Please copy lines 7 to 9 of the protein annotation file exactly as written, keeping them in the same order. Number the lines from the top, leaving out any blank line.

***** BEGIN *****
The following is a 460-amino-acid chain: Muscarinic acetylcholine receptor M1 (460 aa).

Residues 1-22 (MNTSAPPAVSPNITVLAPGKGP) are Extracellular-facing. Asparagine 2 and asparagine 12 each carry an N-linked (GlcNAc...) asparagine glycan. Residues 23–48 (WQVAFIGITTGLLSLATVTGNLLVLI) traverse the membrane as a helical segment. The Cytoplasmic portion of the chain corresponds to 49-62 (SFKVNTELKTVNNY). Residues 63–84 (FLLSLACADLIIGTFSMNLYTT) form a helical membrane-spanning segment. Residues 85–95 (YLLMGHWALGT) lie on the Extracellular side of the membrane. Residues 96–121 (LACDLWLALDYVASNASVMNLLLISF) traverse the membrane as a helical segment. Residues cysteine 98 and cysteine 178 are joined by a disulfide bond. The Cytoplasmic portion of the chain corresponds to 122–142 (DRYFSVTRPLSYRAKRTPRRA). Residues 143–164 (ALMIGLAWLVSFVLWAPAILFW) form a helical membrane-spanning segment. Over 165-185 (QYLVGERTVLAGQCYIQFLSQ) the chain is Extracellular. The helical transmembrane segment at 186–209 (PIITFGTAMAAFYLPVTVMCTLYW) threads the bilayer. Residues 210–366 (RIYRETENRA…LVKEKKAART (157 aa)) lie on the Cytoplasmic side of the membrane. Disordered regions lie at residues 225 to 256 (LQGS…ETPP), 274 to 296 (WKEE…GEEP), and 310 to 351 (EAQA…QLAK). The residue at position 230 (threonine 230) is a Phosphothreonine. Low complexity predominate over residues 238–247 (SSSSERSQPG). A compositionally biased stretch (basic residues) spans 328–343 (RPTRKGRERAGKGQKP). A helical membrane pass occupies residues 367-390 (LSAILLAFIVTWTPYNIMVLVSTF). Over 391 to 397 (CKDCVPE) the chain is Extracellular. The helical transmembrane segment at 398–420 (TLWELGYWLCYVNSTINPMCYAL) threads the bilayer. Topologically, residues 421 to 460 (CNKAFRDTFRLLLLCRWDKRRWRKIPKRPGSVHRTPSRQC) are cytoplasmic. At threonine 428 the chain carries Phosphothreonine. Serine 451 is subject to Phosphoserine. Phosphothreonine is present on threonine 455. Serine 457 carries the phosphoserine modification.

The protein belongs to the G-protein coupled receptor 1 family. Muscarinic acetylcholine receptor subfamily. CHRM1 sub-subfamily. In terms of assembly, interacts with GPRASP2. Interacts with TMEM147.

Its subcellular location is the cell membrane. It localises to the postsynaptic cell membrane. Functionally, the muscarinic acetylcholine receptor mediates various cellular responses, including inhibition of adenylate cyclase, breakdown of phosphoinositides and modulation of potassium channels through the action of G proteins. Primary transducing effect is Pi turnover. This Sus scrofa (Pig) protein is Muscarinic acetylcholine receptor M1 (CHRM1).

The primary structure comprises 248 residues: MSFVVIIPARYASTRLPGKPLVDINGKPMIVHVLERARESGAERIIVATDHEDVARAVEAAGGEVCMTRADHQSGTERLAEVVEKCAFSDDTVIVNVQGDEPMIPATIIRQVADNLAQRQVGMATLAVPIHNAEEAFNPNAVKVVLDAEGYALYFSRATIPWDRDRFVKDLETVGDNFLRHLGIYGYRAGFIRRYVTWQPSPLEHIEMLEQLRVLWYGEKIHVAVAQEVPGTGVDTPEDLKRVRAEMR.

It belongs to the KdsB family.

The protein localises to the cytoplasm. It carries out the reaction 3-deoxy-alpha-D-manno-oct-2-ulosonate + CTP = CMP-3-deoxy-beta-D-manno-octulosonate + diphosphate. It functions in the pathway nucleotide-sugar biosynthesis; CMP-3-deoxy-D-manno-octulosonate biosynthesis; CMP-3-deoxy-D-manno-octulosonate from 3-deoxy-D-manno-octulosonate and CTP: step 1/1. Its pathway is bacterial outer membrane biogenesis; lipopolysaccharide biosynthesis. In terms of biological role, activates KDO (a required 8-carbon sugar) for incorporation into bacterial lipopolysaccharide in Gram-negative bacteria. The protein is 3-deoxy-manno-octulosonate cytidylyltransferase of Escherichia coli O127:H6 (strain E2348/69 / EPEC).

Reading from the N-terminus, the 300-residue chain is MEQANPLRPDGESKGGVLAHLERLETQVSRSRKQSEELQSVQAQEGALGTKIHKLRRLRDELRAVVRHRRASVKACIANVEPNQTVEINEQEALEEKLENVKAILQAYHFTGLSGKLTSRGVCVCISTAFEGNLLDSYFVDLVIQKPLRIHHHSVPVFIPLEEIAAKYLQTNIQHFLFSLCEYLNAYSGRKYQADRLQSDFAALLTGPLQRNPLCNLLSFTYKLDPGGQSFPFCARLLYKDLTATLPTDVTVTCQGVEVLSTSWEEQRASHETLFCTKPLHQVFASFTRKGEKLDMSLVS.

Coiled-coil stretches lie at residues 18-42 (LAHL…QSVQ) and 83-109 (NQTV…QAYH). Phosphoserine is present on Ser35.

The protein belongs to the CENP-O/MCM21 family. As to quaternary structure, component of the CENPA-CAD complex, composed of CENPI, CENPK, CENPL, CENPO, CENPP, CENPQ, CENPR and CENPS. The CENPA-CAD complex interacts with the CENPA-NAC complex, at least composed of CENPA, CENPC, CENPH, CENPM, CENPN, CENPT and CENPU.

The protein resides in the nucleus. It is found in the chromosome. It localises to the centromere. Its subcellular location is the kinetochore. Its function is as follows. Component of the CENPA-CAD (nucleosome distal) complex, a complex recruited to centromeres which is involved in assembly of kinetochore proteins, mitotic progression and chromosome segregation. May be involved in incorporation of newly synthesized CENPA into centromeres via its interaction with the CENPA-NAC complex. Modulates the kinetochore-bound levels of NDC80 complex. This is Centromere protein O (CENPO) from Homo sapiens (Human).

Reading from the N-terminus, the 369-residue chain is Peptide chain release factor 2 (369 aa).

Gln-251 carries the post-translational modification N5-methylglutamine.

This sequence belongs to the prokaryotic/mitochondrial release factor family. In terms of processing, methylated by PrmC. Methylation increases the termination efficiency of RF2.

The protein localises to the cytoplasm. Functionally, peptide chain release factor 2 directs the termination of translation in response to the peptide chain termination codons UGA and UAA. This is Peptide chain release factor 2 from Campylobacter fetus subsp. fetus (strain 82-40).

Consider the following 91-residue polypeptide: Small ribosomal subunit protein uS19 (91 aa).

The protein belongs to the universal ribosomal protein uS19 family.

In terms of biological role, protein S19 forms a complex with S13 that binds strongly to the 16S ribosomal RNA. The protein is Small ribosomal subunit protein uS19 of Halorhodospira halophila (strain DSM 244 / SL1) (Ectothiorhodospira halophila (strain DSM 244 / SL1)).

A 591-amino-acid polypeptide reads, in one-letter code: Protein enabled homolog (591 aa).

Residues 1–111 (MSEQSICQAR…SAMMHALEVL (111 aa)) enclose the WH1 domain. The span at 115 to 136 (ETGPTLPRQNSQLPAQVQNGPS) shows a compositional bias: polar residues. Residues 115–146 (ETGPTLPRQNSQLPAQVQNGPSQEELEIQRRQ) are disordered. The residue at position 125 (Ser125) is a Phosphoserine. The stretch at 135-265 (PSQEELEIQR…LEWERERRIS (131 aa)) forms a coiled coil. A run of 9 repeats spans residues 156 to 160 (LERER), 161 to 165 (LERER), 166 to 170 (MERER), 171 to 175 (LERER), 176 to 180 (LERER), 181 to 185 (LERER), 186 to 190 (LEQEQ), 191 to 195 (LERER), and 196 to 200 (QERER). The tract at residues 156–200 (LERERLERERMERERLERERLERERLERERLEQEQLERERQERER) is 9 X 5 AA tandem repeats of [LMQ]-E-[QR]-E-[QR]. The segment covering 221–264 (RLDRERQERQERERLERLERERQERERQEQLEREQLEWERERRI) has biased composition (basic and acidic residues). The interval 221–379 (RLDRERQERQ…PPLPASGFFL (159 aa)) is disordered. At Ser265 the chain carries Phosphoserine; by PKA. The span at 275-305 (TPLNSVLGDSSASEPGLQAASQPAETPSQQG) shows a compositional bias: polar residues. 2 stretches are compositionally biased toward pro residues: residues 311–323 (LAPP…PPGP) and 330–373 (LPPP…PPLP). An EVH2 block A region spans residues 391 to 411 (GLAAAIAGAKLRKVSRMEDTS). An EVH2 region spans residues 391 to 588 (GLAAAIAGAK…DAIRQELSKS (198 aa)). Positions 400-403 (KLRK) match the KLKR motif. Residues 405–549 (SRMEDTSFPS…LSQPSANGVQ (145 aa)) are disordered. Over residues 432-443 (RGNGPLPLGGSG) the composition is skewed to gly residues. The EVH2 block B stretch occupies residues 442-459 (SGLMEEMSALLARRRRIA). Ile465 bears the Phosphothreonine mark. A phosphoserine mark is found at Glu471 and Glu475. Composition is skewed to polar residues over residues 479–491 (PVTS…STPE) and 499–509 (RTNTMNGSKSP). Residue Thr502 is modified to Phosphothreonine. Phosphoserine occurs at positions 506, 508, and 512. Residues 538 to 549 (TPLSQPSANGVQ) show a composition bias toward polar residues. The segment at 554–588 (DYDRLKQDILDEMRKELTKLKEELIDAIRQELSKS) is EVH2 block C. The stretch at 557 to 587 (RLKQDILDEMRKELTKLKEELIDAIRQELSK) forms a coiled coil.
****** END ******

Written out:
The protein localises to the cytoplasm. It carries out the reaction 3-deoxy-alpha-D-manno-oct-2-ulosonate + CTP = CMP-3-deoxy-beta-D-manno-octulosonate + diphosphate. It functions in the pathway nucleotide-sugar biosynthesis; CMP-3-deoxy-D-manno-octulosonate biosynthesis; CMP-3-deoxy-D-manno-octulosonate from 3-deoxy-D-manno-octulosonate and CTP: step 1/1. Its pathway is bacterial outer membrane biogenesis; lipopolysaccharide biosynthesis. In terms of biological role, activates KDO (a required 8-carbon sugar) for incorporation into bacterial lipopolysaccharide in Gram-negative bacteria. The protein is 3-deoxy-manno-octulosonate cytidylyltransferase of Escherichia coli O127:H6 (strain E2348/69 / EPEC).

Reading from the N-terminus, the 300-residue chain is MEQANPLRPDGESKGGVLAHLERLETQVSRSRKQSEELQSVQAQEGALGTKIHKLRRLRDELRAVVRHRRASVKACIANVEPNQTVEINEQEALEEKLENVKAILQAYHFTGLSGKLTSRGVCVCISTAFEGNLLDSYFVDLVIQKPLRIHHHSVPVFIPLEEIAAKYLQTNIQHFLFSLCEYLNAYSGRKYQADRLQSDFAALLTGPLQRNPLCNLLSFTYKLDPGGQSFPFCARLLYKDLTATLPTDVTVTCQGVEVLSTSWEEQRASHETLFCTKPLHQVFASFTRKGEKLDMSLVS.

Coiled-coil stretches lie at residues 18-42 (LAHL…QSVQ) and 83-109 (NQTV…QAYH). Phosphoserine is present on Ser35.